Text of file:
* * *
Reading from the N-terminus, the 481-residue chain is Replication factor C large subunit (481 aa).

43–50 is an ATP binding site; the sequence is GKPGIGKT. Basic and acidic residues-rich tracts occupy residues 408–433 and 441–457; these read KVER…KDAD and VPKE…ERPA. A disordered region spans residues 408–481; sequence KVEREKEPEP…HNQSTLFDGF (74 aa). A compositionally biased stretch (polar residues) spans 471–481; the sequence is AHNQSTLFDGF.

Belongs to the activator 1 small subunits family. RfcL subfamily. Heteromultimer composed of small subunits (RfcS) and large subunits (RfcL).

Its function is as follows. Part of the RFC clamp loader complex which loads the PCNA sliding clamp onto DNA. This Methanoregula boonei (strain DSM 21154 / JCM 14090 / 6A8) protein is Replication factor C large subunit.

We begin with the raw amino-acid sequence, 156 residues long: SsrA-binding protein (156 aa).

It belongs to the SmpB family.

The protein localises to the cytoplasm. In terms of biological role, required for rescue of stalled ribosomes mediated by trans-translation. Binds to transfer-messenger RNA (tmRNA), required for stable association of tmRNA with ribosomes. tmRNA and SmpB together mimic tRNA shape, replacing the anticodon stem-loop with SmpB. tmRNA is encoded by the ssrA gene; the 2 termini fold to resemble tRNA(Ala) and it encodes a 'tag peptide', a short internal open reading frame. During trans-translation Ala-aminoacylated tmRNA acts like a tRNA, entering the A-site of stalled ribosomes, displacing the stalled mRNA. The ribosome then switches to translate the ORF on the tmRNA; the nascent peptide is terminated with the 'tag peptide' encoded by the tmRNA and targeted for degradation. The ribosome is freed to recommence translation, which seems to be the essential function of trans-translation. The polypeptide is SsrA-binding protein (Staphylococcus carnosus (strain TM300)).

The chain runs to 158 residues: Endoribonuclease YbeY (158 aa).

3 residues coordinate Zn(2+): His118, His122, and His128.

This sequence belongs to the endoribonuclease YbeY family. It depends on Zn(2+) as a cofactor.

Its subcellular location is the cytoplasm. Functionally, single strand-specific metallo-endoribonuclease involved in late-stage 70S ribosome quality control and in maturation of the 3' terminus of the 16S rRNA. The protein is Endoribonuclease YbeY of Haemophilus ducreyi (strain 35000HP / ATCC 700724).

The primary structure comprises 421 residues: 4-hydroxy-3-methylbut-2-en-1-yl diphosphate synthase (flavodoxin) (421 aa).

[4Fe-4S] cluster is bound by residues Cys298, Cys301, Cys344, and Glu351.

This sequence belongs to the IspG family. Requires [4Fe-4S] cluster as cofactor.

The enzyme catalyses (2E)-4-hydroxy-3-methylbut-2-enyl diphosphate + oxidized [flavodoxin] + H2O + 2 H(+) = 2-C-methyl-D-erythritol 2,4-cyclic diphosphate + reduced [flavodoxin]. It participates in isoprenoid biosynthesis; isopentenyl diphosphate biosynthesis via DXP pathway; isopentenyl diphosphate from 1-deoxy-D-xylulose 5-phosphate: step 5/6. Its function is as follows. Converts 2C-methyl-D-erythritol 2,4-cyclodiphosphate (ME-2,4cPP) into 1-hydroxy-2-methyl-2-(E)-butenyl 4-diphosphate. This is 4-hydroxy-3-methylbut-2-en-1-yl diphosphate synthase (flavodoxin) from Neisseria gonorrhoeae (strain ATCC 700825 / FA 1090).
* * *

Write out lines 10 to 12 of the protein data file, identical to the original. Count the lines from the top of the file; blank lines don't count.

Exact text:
This sequence belongs to the endoribonuclease YbeY family. It depends on Zn(2+) as a cofactor.

Its subcellular location is the cytoplasm. Functionally, single strand-specific metallo-endoribonuclease involved in late-stage 70S ribosome quality control and in maturation of the 3' terminus of the 16S rRNA. The protein is Endoribonuclease YbeY of Haemophilus ducreyi (strain 35000HP / ATCC 700724).

The primary structure comprises 421 residues: 4-hydroxy-3-methylbut-2-en-1-yl diphosphate synthase (flavodoxin) (421 aa).